NEW YORK (Reuters) – The dollar dipped on Tuesday and riskier currencies including the Australian dollar gained as U.S. stocks were stable, reflecting improving risk appetite.
The greenback has been a beneficiary from recent volatility in stocks, which were roiled last week by a dramatic jump in U.S. government debt yields.
Treasuries have stabilized this week, with benchmark yields holding below last week’s highs, helping to restore some market calm.
On Tuesday, “Wall Street largely retained Monday’s sharp gains,” which helped the U.S. currency “ease lower through the N.Y. session,” Ronald Simpson, managing director, global currency analysis at Action Economics, said in a report.
The dollar index fell 0.31% to 90.731, after earlier reaching a three-week high of 91.396.
The euro gained 0.36% to $1.2092.
Rising yields came as participants worried that an economic recovery from the impact of the COVID-19 pandemic, combined with fiscal stimulus, will cause a jump in inflation and potentially faster tightening from the Federal Reserve.
The volatility also boosted the greenback as investors unwound short positions in the currency.
“If you do see volatility, the natural inclination is to take risk off the table; in this case it just basically means getting out of existing positions, and the dollar shorts are extremely elevated at this point” said Bipan Rai, North American head of FX strategy at CIBC Capital Markets in Toronto.
Short U.S. dollar positions were $29.33 billion in the week ended Feb. 23, according to data from the Commodity Futures Trading Commission.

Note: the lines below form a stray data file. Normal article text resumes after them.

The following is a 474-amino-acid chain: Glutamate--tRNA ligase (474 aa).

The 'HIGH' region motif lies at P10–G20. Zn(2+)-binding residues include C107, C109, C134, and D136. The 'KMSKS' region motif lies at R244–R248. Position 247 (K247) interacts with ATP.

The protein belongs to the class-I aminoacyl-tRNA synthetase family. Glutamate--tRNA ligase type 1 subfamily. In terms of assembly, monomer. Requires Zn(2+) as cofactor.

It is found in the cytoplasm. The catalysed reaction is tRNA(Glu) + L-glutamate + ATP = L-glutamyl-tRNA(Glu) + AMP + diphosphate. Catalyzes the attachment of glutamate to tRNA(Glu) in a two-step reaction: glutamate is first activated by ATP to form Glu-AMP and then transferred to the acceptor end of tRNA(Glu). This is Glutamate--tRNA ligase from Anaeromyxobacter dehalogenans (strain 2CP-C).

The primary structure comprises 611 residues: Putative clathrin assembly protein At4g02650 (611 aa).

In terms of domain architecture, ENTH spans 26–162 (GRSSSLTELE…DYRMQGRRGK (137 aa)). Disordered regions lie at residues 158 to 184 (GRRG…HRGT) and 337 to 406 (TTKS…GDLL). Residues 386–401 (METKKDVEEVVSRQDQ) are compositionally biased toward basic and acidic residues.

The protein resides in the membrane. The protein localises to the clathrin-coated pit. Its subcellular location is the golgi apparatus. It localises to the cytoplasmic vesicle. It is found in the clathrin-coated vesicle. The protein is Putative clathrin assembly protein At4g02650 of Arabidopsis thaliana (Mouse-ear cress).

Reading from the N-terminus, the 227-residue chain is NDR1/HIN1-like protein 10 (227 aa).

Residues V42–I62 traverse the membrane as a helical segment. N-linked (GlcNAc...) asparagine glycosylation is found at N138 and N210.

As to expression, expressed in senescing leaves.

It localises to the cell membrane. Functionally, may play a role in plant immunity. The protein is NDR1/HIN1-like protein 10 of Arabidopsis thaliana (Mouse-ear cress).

Riskier currencies including the Australian dollar continued to rebound from last week’s sell-off, with the Aussie also gaining after the Reserve Bank of Australia recommitted to keeping interest rates at historic lows.
The currency was last up 0.77% at $0.7831, though it remains below the three-year high of $0.8007 reached on Thursday.
Karen Jones, a technical analyst at Commerzbank, said that the Aussie and other risky currencies including the Norwegian krone appeared to be reversing from interim tops, which will likely be positive for the U.S. dollar near-term.
The “U.S. dollar bear trend is probably over” for now, Jones said in a report.
The greenback was last down 1.09% at 8.466 krone, but is holding above the 8.313 krone per dollar level reached last week, the weakest for the dollar in more than two years.
Safe-haven currencies including the Swiss franc and Japanese yen, meanwhile, ended slightly stronger, reversing earlier weakness.
The Swiss franc earlier hit its lowest since November 2020 against the dollar at 0.9193 while the yen was the weakest since August at 106.95.
Bitcoin fell to a session low after Gary Gensler, President Joe Biden’s nominee to chair the U.S. Securities and Exchange Commission, said that cryptocurrency has raised new investor protection concerns.
It was last down 4.11% at $47,609.
Citi said in a report that the popular cryptocurrency was at a “tipping point” and could become the preferred currency for international trade or face a “speculative implosion.”
(Additional reporting by Elizabeth Howcroft in London; Editing by Bernadette Baum and Jonathan Oatis)